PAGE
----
• At times company's market value exceeds its book value. So, it implies that the investors value the company's future earnings and management prospects. However, even though a firm has a high book value, its market value may be less than its book value. It may mean the market is less optimistic about the company's ability to generate profits.

Feature Book Value Market Value
Definition
Total value of assets minus liabilities
Total value of all outstanding shares
Basis
Historical cost of assets and liabilities
Estimation of future earnings and management prospects
Source
Company's financial accounts
The market price of shares
Fluctuations
Relatively stable, changes with depreciation and purchase of assets
Highly volatile, reacts to market sentiment and news
Interpretation
Represents the company's net worth
Represents investor perception of the company's future value
Relationship
Market value can be higher, lower, or equal to book value
Difference between market and book value can indicate investor confidence or concerns

Conclusion

Book value is a company's equity value as shown in its financial accounts. Its calculation involves subtracting outstanding debt from the value of assets. Companies update it in the balance sheet on a regular basis. Book value might be useful to determine a company's worth, particularly for companies in the financial sector. It may be used in different financial metrics like price-to-book ratio and book-per-value share. However, don’t rely on the book value while investing. It is necessary to compare various ratios and factors to properly anyalse a company's value.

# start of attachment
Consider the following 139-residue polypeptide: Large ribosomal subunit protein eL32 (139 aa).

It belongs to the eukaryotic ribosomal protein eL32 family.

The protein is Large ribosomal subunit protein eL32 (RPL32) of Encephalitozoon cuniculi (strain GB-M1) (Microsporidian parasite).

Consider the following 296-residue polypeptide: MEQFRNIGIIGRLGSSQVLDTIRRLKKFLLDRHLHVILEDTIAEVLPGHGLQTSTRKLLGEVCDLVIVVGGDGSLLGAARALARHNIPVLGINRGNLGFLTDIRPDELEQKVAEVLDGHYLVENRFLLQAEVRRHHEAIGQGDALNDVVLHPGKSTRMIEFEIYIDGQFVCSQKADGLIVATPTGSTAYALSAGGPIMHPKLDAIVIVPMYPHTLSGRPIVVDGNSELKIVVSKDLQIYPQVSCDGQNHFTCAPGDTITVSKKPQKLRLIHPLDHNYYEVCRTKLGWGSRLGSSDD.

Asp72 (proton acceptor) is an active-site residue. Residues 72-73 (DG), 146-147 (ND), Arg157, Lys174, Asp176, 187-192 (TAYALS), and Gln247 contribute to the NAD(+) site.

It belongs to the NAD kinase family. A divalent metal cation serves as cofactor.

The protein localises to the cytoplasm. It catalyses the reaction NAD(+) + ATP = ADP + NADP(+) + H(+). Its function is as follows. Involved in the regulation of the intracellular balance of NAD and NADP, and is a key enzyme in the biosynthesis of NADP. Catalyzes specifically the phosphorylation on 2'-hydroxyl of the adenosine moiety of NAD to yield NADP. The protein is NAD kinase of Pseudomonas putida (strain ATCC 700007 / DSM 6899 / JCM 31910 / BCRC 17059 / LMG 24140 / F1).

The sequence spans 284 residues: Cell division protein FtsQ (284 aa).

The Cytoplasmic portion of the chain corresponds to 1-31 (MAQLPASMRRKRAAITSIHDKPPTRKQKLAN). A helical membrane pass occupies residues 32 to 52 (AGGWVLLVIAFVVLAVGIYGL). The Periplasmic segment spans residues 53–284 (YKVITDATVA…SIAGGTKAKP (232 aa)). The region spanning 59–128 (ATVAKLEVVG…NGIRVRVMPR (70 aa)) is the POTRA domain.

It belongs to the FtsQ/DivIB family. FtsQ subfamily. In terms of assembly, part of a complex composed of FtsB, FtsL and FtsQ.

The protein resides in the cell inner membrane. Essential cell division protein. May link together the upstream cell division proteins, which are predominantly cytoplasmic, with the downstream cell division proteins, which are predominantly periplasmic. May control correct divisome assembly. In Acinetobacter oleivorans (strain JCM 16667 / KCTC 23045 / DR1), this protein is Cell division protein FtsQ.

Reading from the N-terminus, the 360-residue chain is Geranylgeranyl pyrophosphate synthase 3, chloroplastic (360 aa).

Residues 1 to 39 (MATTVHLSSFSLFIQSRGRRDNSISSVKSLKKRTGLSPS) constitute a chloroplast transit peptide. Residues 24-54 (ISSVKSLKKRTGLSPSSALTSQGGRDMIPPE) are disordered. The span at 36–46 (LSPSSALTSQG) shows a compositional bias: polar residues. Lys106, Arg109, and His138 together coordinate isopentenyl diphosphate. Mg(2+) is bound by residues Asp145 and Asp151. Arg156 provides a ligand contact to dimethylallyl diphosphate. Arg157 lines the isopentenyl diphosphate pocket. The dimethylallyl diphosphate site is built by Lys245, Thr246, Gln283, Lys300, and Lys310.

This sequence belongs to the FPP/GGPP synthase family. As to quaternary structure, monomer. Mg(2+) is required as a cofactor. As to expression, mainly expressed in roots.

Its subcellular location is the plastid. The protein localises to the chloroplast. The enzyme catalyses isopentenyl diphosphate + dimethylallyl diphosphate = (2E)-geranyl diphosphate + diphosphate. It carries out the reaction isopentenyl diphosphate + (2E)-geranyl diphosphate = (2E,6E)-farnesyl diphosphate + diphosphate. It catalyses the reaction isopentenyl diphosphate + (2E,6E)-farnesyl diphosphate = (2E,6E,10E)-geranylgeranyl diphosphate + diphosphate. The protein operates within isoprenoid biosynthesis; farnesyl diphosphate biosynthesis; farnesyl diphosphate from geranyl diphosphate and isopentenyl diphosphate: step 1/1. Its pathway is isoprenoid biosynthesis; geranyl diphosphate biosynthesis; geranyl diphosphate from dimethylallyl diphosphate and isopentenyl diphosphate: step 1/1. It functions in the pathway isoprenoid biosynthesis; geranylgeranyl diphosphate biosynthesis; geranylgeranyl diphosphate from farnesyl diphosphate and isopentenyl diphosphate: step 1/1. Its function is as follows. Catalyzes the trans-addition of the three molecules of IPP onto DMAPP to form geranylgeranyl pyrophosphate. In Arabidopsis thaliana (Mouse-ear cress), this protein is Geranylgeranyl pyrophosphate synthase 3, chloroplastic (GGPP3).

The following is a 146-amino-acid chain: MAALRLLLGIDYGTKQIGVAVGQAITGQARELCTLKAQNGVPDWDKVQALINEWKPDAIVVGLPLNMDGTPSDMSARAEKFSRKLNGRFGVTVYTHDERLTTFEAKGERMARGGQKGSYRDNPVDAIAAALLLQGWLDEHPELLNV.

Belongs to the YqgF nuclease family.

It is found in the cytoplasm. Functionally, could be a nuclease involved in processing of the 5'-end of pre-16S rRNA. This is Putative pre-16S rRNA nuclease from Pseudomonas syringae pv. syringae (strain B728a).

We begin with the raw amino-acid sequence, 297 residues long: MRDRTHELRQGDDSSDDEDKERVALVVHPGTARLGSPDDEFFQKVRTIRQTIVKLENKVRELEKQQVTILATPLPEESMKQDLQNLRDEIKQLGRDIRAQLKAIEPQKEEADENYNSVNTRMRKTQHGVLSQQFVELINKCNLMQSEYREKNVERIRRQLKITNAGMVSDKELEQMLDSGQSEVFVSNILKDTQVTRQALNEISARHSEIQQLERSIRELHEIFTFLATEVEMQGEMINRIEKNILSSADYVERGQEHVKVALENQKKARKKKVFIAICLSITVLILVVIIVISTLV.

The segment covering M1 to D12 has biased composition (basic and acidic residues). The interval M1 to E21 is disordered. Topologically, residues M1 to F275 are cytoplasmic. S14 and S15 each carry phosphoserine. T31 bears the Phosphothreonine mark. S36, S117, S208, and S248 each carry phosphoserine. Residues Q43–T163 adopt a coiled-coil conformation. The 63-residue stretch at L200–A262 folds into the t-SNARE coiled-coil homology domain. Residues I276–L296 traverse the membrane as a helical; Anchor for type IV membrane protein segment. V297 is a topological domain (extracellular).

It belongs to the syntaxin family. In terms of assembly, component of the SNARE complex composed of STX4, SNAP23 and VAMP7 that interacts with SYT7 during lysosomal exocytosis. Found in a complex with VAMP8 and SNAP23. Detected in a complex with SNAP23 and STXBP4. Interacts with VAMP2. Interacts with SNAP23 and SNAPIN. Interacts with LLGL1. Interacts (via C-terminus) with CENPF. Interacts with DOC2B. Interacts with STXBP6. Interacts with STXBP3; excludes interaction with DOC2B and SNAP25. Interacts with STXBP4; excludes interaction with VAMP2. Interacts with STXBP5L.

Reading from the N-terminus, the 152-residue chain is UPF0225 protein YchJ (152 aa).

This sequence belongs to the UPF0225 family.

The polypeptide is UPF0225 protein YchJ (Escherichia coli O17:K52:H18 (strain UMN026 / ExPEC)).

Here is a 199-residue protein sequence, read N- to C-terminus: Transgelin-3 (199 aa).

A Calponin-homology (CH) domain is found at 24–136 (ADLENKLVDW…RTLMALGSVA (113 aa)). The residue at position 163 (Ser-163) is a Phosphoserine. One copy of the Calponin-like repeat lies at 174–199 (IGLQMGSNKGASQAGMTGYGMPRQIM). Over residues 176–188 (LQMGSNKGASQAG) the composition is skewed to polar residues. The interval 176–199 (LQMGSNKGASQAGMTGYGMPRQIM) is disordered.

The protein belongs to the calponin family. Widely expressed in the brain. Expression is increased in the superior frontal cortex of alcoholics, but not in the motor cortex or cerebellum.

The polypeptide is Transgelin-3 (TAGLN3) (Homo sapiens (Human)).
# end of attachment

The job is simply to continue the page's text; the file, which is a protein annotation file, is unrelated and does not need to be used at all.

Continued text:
FAQs on Book Value

Divide the net income by book value to find the return on equity.

Yes, companies can have a negative book value. It can occur when liabilities are more than assets. A company's negative book value indicates bankruptcy.

Yes, book value and shareholder’s equity same. Book value represents the assets remaining for the shareholder’s after deducitng liabilities.

Yes, goodwill is included in the book value if it is listed on the company's balance sheet. Goodwill is the premium paid for an acquisition over the fair value of the assets.

Book value may vary for different types of assets based on the method of accounting. For instance, tangible assets like property and equipment are recorded at historical cost. However, the intangible assets may be subject to impairment charges.